Monday, May 2, 2011

Odds and Ends

As a result of my considerable time away, which is typical of JAN - APR due to the trip to Argentina and a lot of other stuff going on, I have developed quite a backlog of really good questions, comments and points of discussion that I would like to try to address over the next few weeks.

Last fall and early winter, we had quite a few discussions on cattle markets and the like and since that time, the markets have gone crazy with no real end in sight. This market run probably has a good side and a bad side, depending on which side of the fence you sit on; but we can visit more about that later.

Right now, I would like to respond to some of the great stuff readers of SDR have passed along. I probably won't get to everything, either because I don't really have a good comment or answer, or because it is so specific to your individual situation that it doesn't have much application to the broader audience of SDR. But I do read each and every email and I do appreciate the questions, feedback and comments.

I'll start with question #175 ( I keep them numbered in a spreadsheet so I don't lose track of them)

Q #175 - Do you have any yield and quality info for millets for the central area?

A: Yes and no, I'm not sure what you mean by "central area" but I will assume you mean central SD. By "yes and no" I mean I have some yield and quality info for certain varieties, but certainly not for all of them.

I have done a couple of yield trials at Miller, SD and have some data for a couple hybrids of Pearl millet. Of course there are many types of millet and they are not all the same. The type you want to plant depends on what you want it to do for you. Pearl millet is a good millet hybrid especially for haying and maybe some grazing if conditions are right.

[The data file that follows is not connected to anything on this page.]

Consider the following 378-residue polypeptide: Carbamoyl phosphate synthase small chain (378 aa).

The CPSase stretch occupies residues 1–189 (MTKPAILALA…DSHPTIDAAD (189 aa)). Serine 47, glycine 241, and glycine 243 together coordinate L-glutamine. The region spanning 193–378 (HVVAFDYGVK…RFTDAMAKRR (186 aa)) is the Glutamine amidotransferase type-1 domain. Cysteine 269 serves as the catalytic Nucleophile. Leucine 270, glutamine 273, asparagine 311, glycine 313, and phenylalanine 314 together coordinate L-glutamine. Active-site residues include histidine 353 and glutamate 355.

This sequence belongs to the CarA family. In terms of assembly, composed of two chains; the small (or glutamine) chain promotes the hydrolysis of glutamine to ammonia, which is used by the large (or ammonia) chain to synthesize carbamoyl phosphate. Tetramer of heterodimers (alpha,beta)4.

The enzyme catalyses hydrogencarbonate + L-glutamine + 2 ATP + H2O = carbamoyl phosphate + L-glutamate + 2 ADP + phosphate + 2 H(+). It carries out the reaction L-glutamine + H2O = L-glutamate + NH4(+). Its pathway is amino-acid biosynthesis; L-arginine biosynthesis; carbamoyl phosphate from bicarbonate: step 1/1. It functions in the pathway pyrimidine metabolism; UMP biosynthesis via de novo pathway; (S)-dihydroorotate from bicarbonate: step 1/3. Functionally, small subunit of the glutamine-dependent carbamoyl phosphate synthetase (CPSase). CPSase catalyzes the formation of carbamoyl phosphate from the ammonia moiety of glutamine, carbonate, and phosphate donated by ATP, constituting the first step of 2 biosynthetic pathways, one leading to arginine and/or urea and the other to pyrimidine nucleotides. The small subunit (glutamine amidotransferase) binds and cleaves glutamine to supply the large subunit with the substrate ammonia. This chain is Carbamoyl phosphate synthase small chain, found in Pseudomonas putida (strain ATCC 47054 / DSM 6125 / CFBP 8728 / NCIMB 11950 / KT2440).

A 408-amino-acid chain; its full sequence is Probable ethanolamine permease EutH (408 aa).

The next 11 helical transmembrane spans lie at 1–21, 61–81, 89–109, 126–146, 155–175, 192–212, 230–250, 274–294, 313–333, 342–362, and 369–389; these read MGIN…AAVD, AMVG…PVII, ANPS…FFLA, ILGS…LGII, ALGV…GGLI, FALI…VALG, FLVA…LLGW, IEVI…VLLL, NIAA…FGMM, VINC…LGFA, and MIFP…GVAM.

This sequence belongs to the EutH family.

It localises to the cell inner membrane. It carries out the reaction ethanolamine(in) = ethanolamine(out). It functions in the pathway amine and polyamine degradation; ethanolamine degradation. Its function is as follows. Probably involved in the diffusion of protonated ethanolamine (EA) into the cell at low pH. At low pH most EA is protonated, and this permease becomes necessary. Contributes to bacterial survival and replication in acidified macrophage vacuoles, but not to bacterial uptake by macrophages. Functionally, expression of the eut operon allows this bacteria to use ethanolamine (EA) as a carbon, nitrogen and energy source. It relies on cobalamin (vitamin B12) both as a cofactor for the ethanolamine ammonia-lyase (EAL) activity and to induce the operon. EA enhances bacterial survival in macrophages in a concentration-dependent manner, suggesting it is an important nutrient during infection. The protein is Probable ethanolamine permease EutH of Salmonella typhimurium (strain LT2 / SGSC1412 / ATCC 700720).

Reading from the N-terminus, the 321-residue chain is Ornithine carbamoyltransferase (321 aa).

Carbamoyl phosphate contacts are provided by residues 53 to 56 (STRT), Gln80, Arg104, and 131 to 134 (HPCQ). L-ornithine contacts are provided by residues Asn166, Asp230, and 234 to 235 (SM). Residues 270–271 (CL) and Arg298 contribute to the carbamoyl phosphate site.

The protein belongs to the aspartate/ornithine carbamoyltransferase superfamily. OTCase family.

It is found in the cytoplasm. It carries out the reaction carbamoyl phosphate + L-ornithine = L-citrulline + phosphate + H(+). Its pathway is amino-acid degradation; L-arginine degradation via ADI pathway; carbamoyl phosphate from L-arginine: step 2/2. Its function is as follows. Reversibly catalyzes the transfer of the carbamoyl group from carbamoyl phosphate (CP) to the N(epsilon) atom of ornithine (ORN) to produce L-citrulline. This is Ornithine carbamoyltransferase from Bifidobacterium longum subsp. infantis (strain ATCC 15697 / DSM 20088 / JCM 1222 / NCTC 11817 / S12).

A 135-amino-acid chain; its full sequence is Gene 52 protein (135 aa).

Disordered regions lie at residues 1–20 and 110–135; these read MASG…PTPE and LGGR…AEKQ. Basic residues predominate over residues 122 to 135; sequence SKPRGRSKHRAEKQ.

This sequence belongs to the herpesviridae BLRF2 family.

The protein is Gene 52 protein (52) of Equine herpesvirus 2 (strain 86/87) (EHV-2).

The two Pearl millet hybrids I used in this trial was a non-BMR hybrid Pearl millet and the other was a BMR hybrid Pearl Millet. I planted four 20 ft. x 40 ft. plots of each variety on JUN 1. I harvested the plots on SEP 20. The harvest date was a little later than I would have liked, but we got some rain around the time I wanted to harvest and had to wait for things to dry out.

At harvest time, the forage from each plot was cut and weighed in tons per acre. Then sample moisture was determined to correct weights to a dry-matter basis in tons per acre. Then I took samples to the lab to have them tested for crude protein (%CP) and total digestible nutrients (TDN).

Using the %CP and TDN results I then calculated CP yield in tons per acre and TDN yield in tons per acre to give an idea of which variety yielded the most nutrients as well as the most forage.

You can see in the table that you give up some yield with the BMR variety. About a ton and a half on average (27%). However, what you give up in yield you gain with quality. The BMR runs about 14% higher %CP and 4% higher TDN than the non-BMR hybrid. So what does all this mean?

A lot of it is going to have to do with what you want this forage to do. If you are just looking for gut-fill for cows or to mix in with higher quality feeds for calves, the higher yielding, lower quality non-BMR hybrid is probably what you need. However, if you are looking to graze, I would go with the BMR variety. It is a lot more palatable than the non-BMR hybrids and since there isn't quite so much yield, cattle tend to waste a lot less (read: about zero) of it in grazing situations. If grazing ends up not working out, you can still hay it and have some real nice feed. You can graze the non-BMR too, but expect cattle to trample, foul, refuse, and waste 30% or so, so you are right back to about where you would be with the BMR hybrid.

Thank you and Have a Great Day!

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